An Invitation to Imitation

Lecture / Panel
For NYU Community

Geometric abstract image of brain

Part of the Special ECE Seminar Series 

Modern Artificial Intelligence


An Invitation to Imitation


J. Andrew (Drew) Bagnell, Aurora


Many (most?) AI problems are better framed as imitation rather than supervised learning. Whether in learning for self-driving vehicles or in Large Language Models, it is increasingly important to understand and mitigate compounding errors that occur when a learner’s outputs influence that learner’s own inputs.

We identify and analyze this core problem of imitation learning: distribution shift under small errors by the learner. Simple notions of non-realizability help capture inherent statistical errors during learning— whether those are in reality due to imperfect optimization, less information than a human demonstrator has, imperfect and limited data, or model complexity limitations. 

We focus on two particular approaches to mitigate error compounding. The first class, in the style of Data-set Aggregation (DAGGeR), requires an interactive expert that can provide corrections to a learner. The second, Inverse Reinforcement Learning, requires less– only interactive interaction with an environment. Despite this, new results show the latter is more powerful than the former. Those improvements typically come at the expense of turning the imitation learning problem into a sequence of harder reinforcement learning problems; however, we show new algorithms that are (provably) sample efficient as well as empirically effective. We discuss recent algorithms and extensions for LLMs that can be understood in the DAGGER and IRL frameworks.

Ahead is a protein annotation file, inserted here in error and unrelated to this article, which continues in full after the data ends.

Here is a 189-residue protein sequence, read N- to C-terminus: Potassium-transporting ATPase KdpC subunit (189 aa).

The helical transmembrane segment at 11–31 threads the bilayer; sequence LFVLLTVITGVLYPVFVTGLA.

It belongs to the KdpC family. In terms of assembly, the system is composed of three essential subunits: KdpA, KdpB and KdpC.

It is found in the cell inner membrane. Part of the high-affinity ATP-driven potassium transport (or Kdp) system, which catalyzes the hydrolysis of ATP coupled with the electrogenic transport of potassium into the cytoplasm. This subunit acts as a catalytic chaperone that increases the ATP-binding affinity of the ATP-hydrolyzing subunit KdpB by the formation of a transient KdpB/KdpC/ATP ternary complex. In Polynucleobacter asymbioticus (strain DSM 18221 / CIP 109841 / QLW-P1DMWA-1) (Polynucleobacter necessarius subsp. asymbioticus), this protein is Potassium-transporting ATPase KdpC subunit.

Drew Bagnell HeadshotJ. Andrew (Drew) Bagnell is Chief Scientist and co-founder of Aurora ( where he works to develop self-driving vehicles. He also serves as Consulting Professor at CMU’s Robotics Institute and Machine Learning Department.  He has worked for two decades at the intersection of ML and robotics in industrial and academic roles. Bagnell’s group has received over a dozen research awards for publications in both the robotics and ML communities including best paper awards at ICML, RSS, and ICRA. He received the 2016 Ryan Award, CMU’s award for Meritorious Teaching, and served as the founding director of the Robotics Institute Summer Scholars program, a research experience that has enabled hundreds of undergraduates throughout the world to leap into robotics research.